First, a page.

How good a paint job looks and how long it stays in good condition depends largely on the preparation of the surface to be painted.

General preparation requirements:

  • remove or repair any areas of the surface to be painted that are damaged, rotted or corroded
  • if large or long cracks have developed in cladding, or you have any other reason to question the weathertightness of the building, call an experienced building surveyor to see whether any other repair work is required
  • small holes and splits should be filled and sanded
  • replace fixings that are damaged or corroded
  • thoroughly clean the surface to remove dirt and contaminants, including:
    • rust: remove with a very light sandpapering – do not use a wire brush – then apply a zinc-rich primer before overcoating
    • mould:use a solution of 1 part household bleach to 4 parts of water or a proprietary cleaner; apply liberally, leave it for half an hour, then rinse surface thoroughly with clean water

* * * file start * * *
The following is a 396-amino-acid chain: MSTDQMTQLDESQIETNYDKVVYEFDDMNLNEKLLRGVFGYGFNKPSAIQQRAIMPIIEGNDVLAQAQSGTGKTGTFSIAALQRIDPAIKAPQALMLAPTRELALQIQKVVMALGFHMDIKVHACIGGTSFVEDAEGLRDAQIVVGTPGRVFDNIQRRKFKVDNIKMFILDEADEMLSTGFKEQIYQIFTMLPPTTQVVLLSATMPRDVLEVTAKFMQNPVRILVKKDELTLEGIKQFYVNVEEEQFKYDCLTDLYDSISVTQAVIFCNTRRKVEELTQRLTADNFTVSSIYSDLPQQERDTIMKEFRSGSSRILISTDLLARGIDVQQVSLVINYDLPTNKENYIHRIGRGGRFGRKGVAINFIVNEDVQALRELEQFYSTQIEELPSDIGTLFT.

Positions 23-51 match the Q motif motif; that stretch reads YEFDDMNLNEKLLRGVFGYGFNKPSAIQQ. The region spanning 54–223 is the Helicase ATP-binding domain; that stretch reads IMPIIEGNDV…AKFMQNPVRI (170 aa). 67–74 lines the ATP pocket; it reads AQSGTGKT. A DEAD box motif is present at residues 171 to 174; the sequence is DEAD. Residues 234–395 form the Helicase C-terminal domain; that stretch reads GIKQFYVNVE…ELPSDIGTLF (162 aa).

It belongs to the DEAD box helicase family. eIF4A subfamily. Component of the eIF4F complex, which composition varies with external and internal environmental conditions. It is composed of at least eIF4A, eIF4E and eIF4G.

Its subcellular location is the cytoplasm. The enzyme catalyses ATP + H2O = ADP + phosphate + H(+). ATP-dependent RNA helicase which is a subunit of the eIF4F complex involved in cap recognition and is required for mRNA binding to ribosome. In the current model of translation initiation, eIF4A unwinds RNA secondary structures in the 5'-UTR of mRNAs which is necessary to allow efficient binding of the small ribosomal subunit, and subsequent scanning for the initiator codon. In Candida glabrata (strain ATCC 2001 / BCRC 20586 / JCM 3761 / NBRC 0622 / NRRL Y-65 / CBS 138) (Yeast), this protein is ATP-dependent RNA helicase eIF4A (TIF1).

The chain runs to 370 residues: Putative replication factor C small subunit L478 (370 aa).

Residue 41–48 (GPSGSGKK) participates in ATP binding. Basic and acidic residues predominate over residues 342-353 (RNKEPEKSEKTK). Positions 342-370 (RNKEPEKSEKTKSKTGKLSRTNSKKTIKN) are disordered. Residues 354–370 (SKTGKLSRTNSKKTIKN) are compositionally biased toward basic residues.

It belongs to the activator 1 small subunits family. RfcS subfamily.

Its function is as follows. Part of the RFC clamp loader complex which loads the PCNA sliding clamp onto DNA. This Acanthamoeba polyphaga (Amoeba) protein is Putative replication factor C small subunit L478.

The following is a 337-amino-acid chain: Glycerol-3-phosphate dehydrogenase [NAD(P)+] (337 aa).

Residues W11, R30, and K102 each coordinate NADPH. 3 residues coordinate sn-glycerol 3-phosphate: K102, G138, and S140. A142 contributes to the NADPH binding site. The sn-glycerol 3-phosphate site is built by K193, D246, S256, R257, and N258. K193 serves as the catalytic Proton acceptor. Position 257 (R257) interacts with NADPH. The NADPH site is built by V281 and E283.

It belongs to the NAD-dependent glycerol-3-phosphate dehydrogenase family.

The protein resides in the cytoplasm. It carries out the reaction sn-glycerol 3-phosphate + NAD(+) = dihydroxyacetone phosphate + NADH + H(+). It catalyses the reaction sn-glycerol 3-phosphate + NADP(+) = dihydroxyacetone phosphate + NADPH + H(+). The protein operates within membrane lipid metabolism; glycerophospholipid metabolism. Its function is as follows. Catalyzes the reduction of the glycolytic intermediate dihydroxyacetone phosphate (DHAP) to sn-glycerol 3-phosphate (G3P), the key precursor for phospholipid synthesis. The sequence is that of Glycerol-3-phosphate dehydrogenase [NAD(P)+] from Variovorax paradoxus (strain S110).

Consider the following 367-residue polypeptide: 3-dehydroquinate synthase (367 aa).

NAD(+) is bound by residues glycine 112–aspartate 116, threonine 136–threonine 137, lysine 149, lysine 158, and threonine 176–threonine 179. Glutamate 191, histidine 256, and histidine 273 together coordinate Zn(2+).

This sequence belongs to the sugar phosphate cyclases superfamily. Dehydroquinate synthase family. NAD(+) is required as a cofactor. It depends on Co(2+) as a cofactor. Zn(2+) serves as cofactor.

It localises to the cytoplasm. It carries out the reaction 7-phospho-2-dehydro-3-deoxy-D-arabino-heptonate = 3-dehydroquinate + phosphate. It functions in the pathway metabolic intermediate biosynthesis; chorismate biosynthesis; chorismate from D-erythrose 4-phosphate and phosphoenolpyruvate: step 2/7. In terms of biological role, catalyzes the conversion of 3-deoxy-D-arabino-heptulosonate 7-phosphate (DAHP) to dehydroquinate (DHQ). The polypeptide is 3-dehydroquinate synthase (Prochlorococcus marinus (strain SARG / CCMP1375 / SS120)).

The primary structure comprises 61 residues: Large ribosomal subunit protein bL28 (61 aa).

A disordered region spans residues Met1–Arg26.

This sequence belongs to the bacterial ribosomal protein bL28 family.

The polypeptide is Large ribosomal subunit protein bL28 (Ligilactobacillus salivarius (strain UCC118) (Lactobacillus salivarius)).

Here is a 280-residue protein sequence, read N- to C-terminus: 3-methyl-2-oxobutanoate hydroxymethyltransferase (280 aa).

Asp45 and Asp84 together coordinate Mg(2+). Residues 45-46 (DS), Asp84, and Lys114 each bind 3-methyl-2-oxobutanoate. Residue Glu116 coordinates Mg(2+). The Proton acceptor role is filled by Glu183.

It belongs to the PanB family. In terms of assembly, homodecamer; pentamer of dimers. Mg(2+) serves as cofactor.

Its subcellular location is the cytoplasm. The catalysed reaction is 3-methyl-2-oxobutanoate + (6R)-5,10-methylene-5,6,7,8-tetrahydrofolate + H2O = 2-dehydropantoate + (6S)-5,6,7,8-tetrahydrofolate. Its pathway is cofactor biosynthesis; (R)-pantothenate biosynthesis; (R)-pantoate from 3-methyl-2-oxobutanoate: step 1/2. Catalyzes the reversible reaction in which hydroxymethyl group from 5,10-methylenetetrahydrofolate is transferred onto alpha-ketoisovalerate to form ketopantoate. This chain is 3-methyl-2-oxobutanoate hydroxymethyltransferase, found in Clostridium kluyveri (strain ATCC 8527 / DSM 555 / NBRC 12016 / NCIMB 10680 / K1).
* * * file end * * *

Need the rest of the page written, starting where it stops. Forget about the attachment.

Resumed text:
• resin bleed from timber: scrape and sand hard resin off, or use a solvent such as turpentine if resin is soft; once resin stops coming to the surface sand back bare timber, prime with alkyd-aluminium primer and repaint
    • efflorescence (salts that have come out of masonry): first, identify and stop any water entry to the masonry; when the wall is dry brush the white deposits away and wash the surface thoroughly
  • remove all loose or flaking paint
  • in many cases (for example, older weatherboards, or textured finishes) waterblasting is not recommended as it may allow water to enter behind the cladding or may damage the cladding surface
  • where paint is to be applied over an existing clear finish, remove the clear finish
  • for painted surfaces – especially around windows and doors – scrape off all the old paint after every fourth or fifth repaint 
  • sand the existing surface to remove gloss or chalking on the existing paint, smooth rough edges and remove sharp corners from boards. Brush off the dust after sanding to leave a clean surface.

For external painting of textured finishes:

  • wash down with a low-pressure chemical wash
  • remove loose paint with a stiff-bristled nylon brush.

For external clear finishing:

  • remove both the old coating and the weathered layer of timber directly beneath the coating, finishing the preparation and recoating without delay.